The Chinese constitution states that citizens enjoy “freedom of religious belief” but limits protections for religious practice to “normal religious activities.” This term is not well defined and is applied in a manner inconsistent with China’s human rights obligations regarding religious freedom. Unregistered Christian groups remain subject to discrimination, are prevented from proselytizing, and can be arrested, detained, or tortured for their beliefs. All Christian groups, sanctioned or not, remain vulnerable.
Scholarly Analysis: Christian Response to Persecution in China
China, Russia, and Post-Soviet Central Asia (begins at China presentation)
Panel: Findings from Central Asia, with Rt. Rev. Borys Gudziak, Ukrainian Eparchial Bishop in France, Benelux, and Switzerland
Moderator: Kent Hill, World Vision
Speakers: Kathleen Collins, University of Minnesota
Karrie Koesel, University of Notre Dame
Fenggang Yang, Purdue University
Out of a population of over 1.3 billion people, most religious adherents in mainland China are either Buddhist (18.2 percent) or subscribe to “folk religions” (21.9 percent), while 52.2 percent of Chinese have no religious affiliation. Estimates of numbers of Christians in China vary considerably, but one 2010 estimate held that some 5.5 million Catholics and 23 million Protestants populated China’s offcial churches, while underground churches accounted for some 11 million Catholics and between 46 and 69 million Protestants. These numbers make Christians approximately 5.1 percent of the population.
History of the Chinese Christian Community
Christianity in China dates back to the seventh century, but a ninth-century imperial edict banned all foreign religions, causing Christianity to all but disappear until the thirteenth century. Christianity saw a period of growth in the nineteenth and twentieth centuries through various missions. After World War II, as the country turned to Communism, the government promoted atheism, but despite this an indigenous, Protestant movement known as the “Three Self Patriotic Movement” (TSPM) arose in the 1950s. It featured a Communist Party–dictated guiding principle of independence from the West, as well as a willingness to submit to the direction of the Chinese state. The TSPM ceased to function during the Cultural Revolution, but resurged again in 1980. The TSPM is sanctioned by the Chinese government.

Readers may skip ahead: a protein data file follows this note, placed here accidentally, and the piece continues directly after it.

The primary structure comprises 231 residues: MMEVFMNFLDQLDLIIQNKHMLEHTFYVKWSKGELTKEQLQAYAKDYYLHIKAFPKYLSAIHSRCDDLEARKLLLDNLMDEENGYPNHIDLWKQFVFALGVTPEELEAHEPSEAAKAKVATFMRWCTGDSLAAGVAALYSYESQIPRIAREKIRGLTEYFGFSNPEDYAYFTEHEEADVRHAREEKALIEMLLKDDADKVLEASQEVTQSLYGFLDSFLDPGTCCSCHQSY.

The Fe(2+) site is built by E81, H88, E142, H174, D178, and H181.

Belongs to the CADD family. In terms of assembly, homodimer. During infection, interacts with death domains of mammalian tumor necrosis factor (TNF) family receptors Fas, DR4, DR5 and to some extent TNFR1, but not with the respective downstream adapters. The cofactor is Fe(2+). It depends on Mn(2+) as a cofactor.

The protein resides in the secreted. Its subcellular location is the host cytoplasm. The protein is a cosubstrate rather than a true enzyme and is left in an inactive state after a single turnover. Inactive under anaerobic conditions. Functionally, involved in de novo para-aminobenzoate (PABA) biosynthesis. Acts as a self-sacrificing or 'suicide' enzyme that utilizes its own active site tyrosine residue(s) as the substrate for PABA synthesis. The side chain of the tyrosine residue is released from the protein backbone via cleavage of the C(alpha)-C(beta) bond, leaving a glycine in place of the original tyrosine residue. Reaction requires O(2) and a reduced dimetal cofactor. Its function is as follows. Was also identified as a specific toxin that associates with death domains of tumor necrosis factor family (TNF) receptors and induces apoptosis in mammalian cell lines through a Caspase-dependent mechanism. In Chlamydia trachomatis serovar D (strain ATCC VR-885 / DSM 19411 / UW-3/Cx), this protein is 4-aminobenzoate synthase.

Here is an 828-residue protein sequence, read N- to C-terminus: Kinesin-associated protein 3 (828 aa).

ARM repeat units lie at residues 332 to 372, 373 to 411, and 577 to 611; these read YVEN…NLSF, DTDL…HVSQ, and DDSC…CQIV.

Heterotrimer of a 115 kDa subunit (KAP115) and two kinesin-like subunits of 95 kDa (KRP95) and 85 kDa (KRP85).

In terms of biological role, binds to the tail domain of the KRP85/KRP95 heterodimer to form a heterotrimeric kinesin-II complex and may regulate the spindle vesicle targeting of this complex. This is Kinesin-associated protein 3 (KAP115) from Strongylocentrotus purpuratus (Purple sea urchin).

The Catholic Church did not fare as well under Communism because it owed its allegiance to the Holy See in Rome and had not sided with the Communists during the Chinese Revolution. Thus, the Chinese state organized the Chinese Patriotic Catholic Church, independent of the Vatican, and Catholics who continued to acknowledge the authority of the Roman Pope were subject to persecution.
Current Situation of the Christian Community
The Chinese constitution states that citizens enjoy “freedom of religious belief” but limits protections for religious practice to “normal religious activities.” This term is not well defined and is applied in a manner inconsistent with China’s human rights obligations regarding religious freedom. Catholics professing loyalty to the Vatican are not permitted to organize and register as legal entities, and only Protestants affiliated with official patriotic organizations, such as TSPM, may register. Thus, Christians who are not members of sanctioned groups may be punished by the State Administration for Religious Affairs (SARA) or the Ministry of Public Security. Moreover, unsanctioned groups may not build houses of worship or religious schools. The result has been the growth of “house-churches,” which are not officially allowed but nonetheless exist. However, unregistered Christian groups remain subject to discrimination, are prevented from proselytizing, and can be arrested, detained, or tortured for their beliefs. All Christian groups, sanctioned or not, remain vulnerable. For example, the US Committee for International Religious Freedom reported that, in 2014, at least 1,200 crosses have been forcibly removed from the rooftops of churches.